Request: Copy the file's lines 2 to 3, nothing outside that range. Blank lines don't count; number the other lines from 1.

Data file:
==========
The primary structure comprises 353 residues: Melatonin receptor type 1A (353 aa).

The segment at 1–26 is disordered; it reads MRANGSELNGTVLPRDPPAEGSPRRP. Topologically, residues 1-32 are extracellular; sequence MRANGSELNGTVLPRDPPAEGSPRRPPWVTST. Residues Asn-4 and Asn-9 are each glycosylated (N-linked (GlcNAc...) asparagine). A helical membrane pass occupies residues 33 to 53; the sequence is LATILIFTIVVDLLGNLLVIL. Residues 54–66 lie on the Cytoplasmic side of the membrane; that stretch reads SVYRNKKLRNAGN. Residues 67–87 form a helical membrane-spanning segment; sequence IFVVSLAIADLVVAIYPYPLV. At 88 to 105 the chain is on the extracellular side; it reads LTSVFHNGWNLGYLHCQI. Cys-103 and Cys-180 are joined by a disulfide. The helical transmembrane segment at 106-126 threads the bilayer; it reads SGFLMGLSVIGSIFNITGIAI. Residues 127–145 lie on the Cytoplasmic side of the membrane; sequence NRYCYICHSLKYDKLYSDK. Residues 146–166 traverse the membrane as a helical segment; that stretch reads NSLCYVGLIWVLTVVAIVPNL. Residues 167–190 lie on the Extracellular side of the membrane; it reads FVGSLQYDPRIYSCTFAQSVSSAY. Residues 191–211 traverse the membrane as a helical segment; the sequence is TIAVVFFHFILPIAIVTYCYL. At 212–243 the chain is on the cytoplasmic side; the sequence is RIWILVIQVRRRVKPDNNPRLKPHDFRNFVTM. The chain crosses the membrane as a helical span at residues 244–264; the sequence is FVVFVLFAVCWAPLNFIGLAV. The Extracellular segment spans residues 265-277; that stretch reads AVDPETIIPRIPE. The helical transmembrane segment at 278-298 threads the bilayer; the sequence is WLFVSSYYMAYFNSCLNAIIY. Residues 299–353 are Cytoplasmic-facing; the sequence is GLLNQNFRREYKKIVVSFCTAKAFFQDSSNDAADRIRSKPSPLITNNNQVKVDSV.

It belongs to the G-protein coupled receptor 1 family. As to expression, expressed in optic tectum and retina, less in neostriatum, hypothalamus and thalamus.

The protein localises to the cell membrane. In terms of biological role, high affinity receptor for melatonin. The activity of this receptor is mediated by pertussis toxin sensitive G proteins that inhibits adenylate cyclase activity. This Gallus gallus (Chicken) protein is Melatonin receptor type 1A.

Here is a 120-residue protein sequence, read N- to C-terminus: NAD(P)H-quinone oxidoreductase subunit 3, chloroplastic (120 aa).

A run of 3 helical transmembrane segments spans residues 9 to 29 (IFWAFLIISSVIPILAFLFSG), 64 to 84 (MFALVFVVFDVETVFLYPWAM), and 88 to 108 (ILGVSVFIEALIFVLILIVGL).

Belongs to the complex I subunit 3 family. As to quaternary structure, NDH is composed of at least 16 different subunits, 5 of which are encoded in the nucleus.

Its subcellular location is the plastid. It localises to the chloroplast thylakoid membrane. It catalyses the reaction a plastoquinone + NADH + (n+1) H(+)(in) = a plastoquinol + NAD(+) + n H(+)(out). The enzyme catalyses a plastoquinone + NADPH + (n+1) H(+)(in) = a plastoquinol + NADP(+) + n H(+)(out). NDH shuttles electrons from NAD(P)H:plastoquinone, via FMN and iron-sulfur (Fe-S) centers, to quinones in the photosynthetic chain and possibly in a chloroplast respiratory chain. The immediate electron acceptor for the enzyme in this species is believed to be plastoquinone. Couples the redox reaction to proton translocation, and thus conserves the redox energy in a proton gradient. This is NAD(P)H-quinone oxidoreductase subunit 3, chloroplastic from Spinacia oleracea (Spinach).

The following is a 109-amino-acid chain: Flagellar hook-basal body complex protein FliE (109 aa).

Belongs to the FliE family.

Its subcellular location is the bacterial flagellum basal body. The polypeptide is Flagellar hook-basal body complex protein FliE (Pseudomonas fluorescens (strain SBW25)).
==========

The segment at 1–26 is disordered; it reads MRANGSELNGTVLPRDPPAEGSPRRP. Topologically, residues 1-32 are extracellular; sequence MRANGSELNGTVLPRDPPAEGSPRRPPWVTST. Residues Asn-4 and Asn-9 are each glycosylated (N-linked (GlcNAc...) asparagine). A helical membrane pass occupies residues 33 to 53; the sequence is LATILIFTIVVDLLGNLLVIL. Residues 54–66 lie on the Cytoplasmic side of the membrane; that stretch reads SVYRNKKLRNAGN. Residues 67–87 form a helical membrane-spanning segment; sequence IFVVSLAIADLVVAIYPYPLV. At 88 to 105 the chain is on the extracellular side; it reads LTSVFHNGWNLGYLHCQI. Cys-103 and Cys-180 are joined by a disulfide. The helical transmembrane segment at 106-126 threads the bilayer; it reads SGFLMGLSVIGSIFNITGIAI. Residues 127–145 lie on the Cytoplasmic side of the membrane; sequence NRYCYICHSLKYDKLYSDK. Residues 146–166 traverse the membrane as a helical segment; that stretch reads NSLCYVGLIWVLTVVAIVPNL. Residues 167–190 lie on the Extracellular side of the membrane; it reads FVGSLQYDPRIYSCTFAQSVSSAY. Residues 191–211 traverse the membrane as a helical segment; the sequence is TIAVVFFHFILPIAIVTYCYL. At 212–243 the chain is on the cytoplasmic side; the sequence is RIWILVIQVRRRVKPDNNPRLKPHDFRNFVTM. The chain crosses the membrane as a helical span at residues 244–264; the sequence is FVVFVLFAVCWAPLNFIGLAV. The Extracellular segment spans residues 265-277; that stretch reads AVDPETIIPRIPE. The helical transmembrane segment at 278-298 threads the bilayer; the sequence is WLFVSSYYMAYFNSCLNAIIY. Residues 299–353 are Cytoplasmic-facing; the sequence is GLLNQNFRREYKKIVVSFCTAKAFFQDSSNDAADRIRSKPSPLITNNNQVKVDSV.

It belongs to the G-protein coupled receptor 1 family. As to expression, expressed in optic tectum and retina, less in neostriatum, hypothalamus and thalamus.